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March 6, 2010, 01:34 

#21 
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Mohammad Zakerzadeh
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In my opinion, yes! I check my velocity field and it seemed OK! The courant was about 0.40.8 at first and now it reduced so much. Do you resolve your case with very small DeltaT? Sincerely 

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March 7, 2010, 01:17 

#22  
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Quote:
when i reduced the courant number from 0.25 to 0.005 ,, the currents completely disappeared ,, and the problem almost solved ,, there is another question i want to enter a boundary condition on the lower wall for alpha1 ,, i want to use alphaContactAngle boundary condition ,, i must enter the following: 1) static contact angle (theta0) 2) the leading and trailing edge dynamic contact angles (thetaA),(thetaR) 3) velocity scaling function for dynamic contact angle (uTheta) is this important to enter (2) and (3) on my simulation, how can i find those values for water and a given solid thanks very much .. 

March 7, 2010, 01:45 

#23 
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Mohammad Zakerzadeh
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Hi openFoam!
I become very glad about your problem is solved now. you can see about the dynamic contact angle in one of the topic in the forum with this title"Dynamic contact angle". unfortunately I haven the link. Sincerely 

March 7, 2010, 07:46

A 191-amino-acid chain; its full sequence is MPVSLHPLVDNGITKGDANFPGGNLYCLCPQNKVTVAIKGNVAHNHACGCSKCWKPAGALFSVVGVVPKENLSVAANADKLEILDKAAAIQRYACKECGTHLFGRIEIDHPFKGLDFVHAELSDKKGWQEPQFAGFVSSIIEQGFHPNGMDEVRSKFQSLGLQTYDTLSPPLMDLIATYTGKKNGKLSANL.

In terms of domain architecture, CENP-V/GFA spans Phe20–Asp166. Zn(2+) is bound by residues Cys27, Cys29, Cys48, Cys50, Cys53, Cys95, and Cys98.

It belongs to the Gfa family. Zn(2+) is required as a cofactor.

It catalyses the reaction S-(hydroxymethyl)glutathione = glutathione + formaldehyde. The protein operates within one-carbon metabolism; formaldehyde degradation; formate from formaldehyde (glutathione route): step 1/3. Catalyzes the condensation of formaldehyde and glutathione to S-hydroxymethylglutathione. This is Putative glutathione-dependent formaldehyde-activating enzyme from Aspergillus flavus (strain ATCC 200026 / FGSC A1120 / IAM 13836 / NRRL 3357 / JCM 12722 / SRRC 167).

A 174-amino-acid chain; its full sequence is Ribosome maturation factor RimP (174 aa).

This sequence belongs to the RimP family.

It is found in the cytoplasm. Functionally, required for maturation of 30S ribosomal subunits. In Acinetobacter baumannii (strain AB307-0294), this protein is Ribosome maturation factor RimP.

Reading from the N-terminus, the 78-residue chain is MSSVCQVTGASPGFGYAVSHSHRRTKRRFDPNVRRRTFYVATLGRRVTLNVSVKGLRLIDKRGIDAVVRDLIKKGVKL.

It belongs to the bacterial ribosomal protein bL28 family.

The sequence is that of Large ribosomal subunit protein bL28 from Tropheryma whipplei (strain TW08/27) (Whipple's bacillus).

#24 
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PeiYing Hsieh
Join Date: Mar 2009
Posts: 314
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Hi,
I am glad to hear that this problem was resolved by reducing delta t. But, I am surprised. What is your channel diameter? What is your surface tension coefficient? Based on what I read about spurious currents, it can be reduced by some methods, but, they usually work only on very good hex quality meshes. In my case, I usually have to run the case up to 1 sec  2 sec. Such a small delta t (< 1e8) is not practical to me because it will take weeks to complete, even on a cluster with 32 CPUs. Also, I usually run my case with CFL <= 0.3. Pei 

March 13, 2010, 09:36 

#25 
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Suresh kumar Kannan
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Hello everybody,
I would like to share my experience on the CFL number limit of interFOAM solvers. I have been using lesInterFOAM to study the breakup of liquid shees in 2D. My nozzle thickness is 50 micrometers. And I have run simulations with a range of CFL numbers on the same geometry and same b.cs. My range of CFL numbers span from 0.2 to 0.005. And I also performed a linear stability analysis in Mathematica for verifying my results. Then I found out that the case with the largest CFL number is 0.2 overpredicted the dominant wavelength when compared to the linear stability analyis. Whereas the case with the lowest CFL number 0.005 predicted the dominant wavelength accurately wwhen compared to the linear stability analysis. I got into this investigation after looking at the literature "Volume of Fluid methods for immisciblefluid and free surface flows" Chemical Engineering Journal 141 (2008) 204221. In this paper it has been specified that the intergamma schemes require very small time steps CFL < 0.01 for keeping a sharp interface. But there is no proof given for this condition. But i think itbecomes infeasible to run simulations on such small time steps. My question is is it possible to use higher CFL numbers by increasing the nGammaSubcycles. Any experiences on this matter will be appreciated. I am also studying the influence of nGammaSubcycles on the solution. bye with regards K.Suresh kumar